By Dave Cantor | Published February 2018
The break toward the end of “Tizita,” the lead track on Hailu Mergia’s Lala Belu, brilliantly encapsulates a career that stretches back decades to Ethiopia’s capital, Addis Ababa. Bassist Mike Majkowski and drummer Tony Buck, of Australia’s The Necks, push the album toward its most traditional jazz conceit just before Mergia—a keyboardist, synthesizer player and accordionist of the highest order—drops back in with a dose of supremely soulful soul-jazz. Then the groove subsides as Mergia offers up a musical denouement, pulling from an earlier portion of his life, prior to his relocation to Washington, D.C., in the early ’80s.
Reintroduced to the world several years ago, thanks to the Awesome Tapes From Africa label’s reissues of Shemonmuanaye (1985) and Tche Belew (1977), Mergia’s become a well-regarded player who, after decades of living as a civilian, slowly has reclaimed a career as a musician. Although the reissues certainly helped pave the way for this new release, these most-recent recordings constitute a strong, stand-alone statement.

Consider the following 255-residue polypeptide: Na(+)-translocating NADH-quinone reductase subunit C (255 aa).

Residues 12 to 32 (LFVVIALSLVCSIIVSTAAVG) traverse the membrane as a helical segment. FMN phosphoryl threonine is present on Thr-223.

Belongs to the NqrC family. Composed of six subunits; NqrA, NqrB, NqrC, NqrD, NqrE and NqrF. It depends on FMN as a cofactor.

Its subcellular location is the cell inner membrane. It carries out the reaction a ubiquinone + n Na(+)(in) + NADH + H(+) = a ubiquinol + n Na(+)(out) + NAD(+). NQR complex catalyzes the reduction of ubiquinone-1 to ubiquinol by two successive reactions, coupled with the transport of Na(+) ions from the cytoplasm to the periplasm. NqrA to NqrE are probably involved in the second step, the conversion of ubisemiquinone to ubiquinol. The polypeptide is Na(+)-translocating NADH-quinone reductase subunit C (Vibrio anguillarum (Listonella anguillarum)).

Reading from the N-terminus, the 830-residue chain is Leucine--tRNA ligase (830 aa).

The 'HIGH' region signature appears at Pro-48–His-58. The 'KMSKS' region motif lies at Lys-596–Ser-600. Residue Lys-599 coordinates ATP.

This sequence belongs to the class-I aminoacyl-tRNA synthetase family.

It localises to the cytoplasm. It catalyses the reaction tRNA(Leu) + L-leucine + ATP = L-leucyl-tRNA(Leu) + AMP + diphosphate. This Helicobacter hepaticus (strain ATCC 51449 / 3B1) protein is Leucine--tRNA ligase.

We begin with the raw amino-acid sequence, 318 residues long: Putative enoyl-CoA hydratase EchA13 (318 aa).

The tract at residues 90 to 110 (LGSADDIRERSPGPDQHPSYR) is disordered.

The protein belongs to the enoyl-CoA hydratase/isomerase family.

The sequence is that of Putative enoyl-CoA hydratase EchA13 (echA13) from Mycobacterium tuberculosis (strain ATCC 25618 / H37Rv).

“Addis Nat” is unexpurgated funk, as Mergia takes to the accordion, his contributions a bit loose in contrast to his taut rhythm section. And while there are repeated turns to jazz-funk, Lala Belu offers quiet moments, too. “Yefikir Engurguro” closes out the disc in somber fashion, spotlighting Mergia’s solo piano prowess. It’s a poignant moment, one that gives the listener an opportunity to contemplate the long, almost unfathomable path that led Mergia from Ethiopian dance halls to D.C. to widespread fame.